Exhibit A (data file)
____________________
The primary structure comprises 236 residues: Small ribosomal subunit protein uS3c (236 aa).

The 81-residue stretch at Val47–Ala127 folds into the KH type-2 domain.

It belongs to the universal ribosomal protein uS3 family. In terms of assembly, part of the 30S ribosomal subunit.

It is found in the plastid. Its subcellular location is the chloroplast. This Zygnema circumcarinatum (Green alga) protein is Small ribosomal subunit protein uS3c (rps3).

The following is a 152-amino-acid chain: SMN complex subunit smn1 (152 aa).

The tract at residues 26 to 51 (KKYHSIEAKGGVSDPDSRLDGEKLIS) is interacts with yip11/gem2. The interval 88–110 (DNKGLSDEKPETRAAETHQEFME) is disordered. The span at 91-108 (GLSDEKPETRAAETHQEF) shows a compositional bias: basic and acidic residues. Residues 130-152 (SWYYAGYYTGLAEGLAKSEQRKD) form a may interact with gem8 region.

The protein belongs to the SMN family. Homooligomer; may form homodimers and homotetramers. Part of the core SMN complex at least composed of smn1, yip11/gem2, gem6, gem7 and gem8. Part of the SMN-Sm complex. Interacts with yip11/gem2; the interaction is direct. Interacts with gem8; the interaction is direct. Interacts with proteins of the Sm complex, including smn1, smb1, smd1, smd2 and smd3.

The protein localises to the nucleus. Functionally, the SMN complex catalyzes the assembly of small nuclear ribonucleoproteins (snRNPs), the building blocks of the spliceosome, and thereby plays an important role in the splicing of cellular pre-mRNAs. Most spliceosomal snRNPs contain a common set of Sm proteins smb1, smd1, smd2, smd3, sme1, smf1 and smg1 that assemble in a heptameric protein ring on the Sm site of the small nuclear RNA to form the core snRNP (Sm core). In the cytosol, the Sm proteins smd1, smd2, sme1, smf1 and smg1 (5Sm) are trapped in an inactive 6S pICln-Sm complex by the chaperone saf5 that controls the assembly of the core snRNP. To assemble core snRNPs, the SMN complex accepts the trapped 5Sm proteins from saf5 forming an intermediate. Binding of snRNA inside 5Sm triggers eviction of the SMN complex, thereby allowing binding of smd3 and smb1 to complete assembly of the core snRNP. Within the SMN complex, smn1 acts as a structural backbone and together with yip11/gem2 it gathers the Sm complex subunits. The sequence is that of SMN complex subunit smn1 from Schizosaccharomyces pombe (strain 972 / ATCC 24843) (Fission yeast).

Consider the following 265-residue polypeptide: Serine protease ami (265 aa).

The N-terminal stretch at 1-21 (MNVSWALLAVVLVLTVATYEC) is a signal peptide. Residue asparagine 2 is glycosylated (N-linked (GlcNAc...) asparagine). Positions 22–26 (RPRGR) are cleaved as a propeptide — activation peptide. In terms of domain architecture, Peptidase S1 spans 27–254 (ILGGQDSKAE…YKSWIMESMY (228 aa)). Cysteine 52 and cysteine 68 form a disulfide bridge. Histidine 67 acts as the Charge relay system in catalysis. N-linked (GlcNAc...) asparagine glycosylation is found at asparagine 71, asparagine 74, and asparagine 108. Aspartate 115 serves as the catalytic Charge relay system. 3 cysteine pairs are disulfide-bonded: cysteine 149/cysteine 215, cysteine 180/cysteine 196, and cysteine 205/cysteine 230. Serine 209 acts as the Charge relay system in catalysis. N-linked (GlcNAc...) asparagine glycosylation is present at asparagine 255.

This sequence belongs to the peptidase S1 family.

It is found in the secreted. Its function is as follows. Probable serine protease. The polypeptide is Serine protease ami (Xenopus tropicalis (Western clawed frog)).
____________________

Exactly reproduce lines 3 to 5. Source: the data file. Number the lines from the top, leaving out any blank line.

It belongs to the universal ribosomal protein uS3 family. In terms of assembly, part of the 30S ribosomal subunit.

It is found in the plastid. Its subcellular location is the chloroplast. This Zygnema circumcarinatum (Green alga) protein is Small ribosomal subunit protein uS3c (rps3).

The following is a 152-amino-acid chain: SMN complex subunit smn1 (152 aa).